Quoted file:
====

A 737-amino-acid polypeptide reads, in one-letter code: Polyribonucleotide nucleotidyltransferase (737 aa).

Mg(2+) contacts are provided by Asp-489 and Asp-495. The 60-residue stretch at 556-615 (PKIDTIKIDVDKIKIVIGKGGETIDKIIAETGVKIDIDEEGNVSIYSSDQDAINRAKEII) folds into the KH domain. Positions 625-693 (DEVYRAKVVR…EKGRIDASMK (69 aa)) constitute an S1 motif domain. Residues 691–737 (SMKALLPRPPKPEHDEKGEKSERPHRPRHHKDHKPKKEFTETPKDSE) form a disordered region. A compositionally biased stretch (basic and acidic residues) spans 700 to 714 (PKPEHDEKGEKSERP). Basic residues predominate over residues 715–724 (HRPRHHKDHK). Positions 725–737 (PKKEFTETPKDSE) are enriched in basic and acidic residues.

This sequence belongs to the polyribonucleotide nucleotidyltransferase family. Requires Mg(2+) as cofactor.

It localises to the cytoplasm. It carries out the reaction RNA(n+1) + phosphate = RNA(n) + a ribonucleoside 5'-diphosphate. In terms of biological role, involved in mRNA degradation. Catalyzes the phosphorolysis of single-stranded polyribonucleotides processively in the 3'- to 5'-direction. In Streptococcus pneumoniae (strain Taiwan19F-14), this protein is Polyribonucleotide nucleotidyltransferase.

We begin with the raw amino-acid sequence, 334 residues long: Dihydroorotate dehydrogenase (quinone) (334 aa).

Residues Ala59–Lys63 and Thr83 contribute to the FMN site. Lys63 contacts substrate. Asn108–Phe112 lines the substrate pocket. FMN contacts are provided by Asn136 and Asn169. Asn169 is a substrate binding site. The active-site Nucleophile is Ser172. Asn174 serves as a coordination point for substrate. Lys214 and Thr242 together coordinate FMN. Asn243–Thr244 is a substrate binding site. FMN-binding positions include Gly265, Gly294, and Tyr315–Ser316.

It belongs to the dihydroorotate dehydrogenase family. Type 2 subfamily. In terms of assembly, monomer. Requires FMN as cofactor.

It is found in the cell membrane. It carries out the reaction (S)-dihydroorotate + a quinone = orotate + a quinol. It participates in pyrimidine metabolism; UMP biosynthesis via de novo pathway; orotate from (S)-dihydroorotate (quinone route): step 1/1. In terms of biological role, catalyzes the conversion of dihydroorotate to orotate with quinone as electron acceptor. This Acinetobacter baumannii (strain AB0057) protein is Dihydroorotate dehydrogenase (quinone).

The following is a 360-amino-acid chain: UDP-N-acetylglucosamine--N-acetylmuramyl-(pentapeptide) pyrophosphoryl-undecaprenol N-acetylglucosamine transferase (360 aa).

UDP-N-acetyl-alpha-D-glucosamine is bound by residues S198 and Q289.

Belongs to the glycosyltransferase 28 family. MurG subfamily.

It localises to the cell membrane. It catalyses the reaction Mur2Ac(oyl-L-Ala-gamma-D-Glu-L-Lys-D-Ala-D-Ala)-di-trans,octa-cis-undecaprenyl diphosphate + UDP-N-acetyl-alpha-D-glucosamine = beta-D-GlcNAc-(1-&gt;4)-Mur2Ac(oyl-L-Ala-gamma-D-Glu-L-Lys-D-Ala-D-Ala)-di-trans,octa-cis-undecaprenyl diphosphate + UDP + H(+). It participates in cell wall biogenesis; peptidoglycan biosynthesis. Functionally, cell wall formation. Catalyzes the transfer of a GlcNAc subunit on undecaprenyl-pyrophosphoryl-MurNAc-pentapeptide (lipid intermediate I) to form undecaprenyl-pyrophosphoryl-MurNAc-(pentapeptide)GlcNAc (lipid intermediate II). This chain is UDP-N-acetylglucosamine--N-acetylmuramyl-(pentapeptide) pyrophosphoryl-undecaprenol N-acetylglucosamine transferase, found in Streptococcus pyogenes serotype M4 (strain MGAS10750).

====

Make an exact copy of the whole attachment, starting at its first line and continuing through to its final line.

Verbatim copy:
A 737-amino-acid polypeptide reads, in one-letter code: Polyribonucleotide nucleotidyltransferase (737 aa).

Mg(2+) contacts are provided by Asp-489 and Asp-495. The 60-residue stretch at 556-615 (PKIDTIKIDVDKIKIVIGKGGETIDKIIAETGVKIDIDEEGNVSIYSSDQDAINRAKEII) folds into the KH domain. Positions 625-693 (DEVYRAKVVR…EKGRIDASMK (69 aa)) constitute an S1 motif domain. Residues 691–737 (SMKALLPRPPKPEHDEKGEKSERPHRPRHHKDHKPKKEFTETPKDSE) form a disordered region. A compositionally biased stretch (basic and acidic residues) spans 700 to 714 (PKPEHDEKGEKSERP). Basic residues predominate over residues 715–724 (HRPRHHKDHK). Positions 725–737 (PKKEFTETPKDSE) are enriched in basic and acidic residues.

This sequence belongs to the polyribonucleotide nucleotidyltransferase family. Requires Mg(2+) as cofactor.

It localises to the cytoplasm. It carries out the reaction RNA(n+1) + phosphate = RNA(n) + a ribonucleoside 5'-diphosphate. In terms of biological role, involved in mRNA degradation. Catalyzes the phosphorolysis of single-stranded polyribonucleotides processively in the 3'- to 5'-direction. In Streptococcus pneumoniae (strain Taiwan19F-14), this protein is Polyribonucleotide nucleotidyltransferase.

We begin with the raw amino-acid sequence, 334 residues long: Dihydroorotate dehydrogenase (quinone) (334 aa).

Residues Ala59–Lys63 and Thr83 contribute to the FMN site. Lys63 contacts substrate. Asn108–Phe112 lines the substrate pocket. FMN contacts are provided by Asn136 and Asn169. Asn169 is a substrate binding site. The active-site Nucleophile is Ser172. Asn174 serves as a coordination point for substrate. Lys214 and Thr242 together coordinate FMN. Asn243–Thr244 is a substrate binding site. FMN-binding positions include Gly265, Gly294, and Tyr315–Ser316.

It belongs to the dihydroorotate dehydrogenase family. Type 2 subfamily. In terms of assembly, monomer. Requires FMN as cofactor.

It is found in the cell membrane. It carries out the reaction (S)-dihydroorotate + a quinone = orotate + a quinol. It participates in pyrimidine metabolism; UMP biosynthesis via de novo pathway; orotate from (S)-dihydroorotate (quinone route): step 1/1. In terms of biological role, catalyzes the conversion of dihydroorotate to orotate with quinone as electron acceptor. This Acinetobacter baumannii (strain AB0057) protein is Dihydroorotate dehydrogenase (quinone).

The following is a 360-amino-acid chain: UDP-N-acetylglucosamine--N-acetylmuramyl-(pentapeptide) pyrophosphoryl-undecaprenol N-acetylglucosamine transferase (360 aa).

UDP-N-acetyl-alpha-D-glucosamine is bound by residues S198 and Q289.

Belongs to the glycosyltransferase 28 family. MurG subfamily.

It localises to the cell membrane. It catalyses the reaction Mur2Ac(oyl-L-Ala-gamma-D-Glu-L-Lys-D-Ala-D-Ala)-di-trans,octa-cis-undecaprenyl diphosphate + UDP-N-acetyl-alpha-D-glucosamine = beta-D-GlcNAc-(1-&gt;4)-Mur2Ac(oyl-L-Ala-gamma-D-Glu-L-Lys-D-Ala-D-Ala)-di-trans,octa-cis-undecaprenyl diphosphate + UDP + H(+). It participates in cell wall biogenesis; peptidoglycan biosynthesis. Functionally, cell wall formation. Catalyzes the transfer of a GlcNAc subunit on undecaprenyl-pyrophosphoryl-MurNAc-pentapeptide (lipid intermediate I) to form undecaprenyl-pyrophosphoryl-MurNAc-(pentapeptide)GlcNAc (lipid intermediate II). This chain is UDP-N-acetylglucosamine--N-acetylmuramyl-(pentapeptide) pyrophosphoryl-undecaprenol N-acetylglucosamine transferase, found in Streptococcus pyogenes serotype M4 (strain MGAS10750).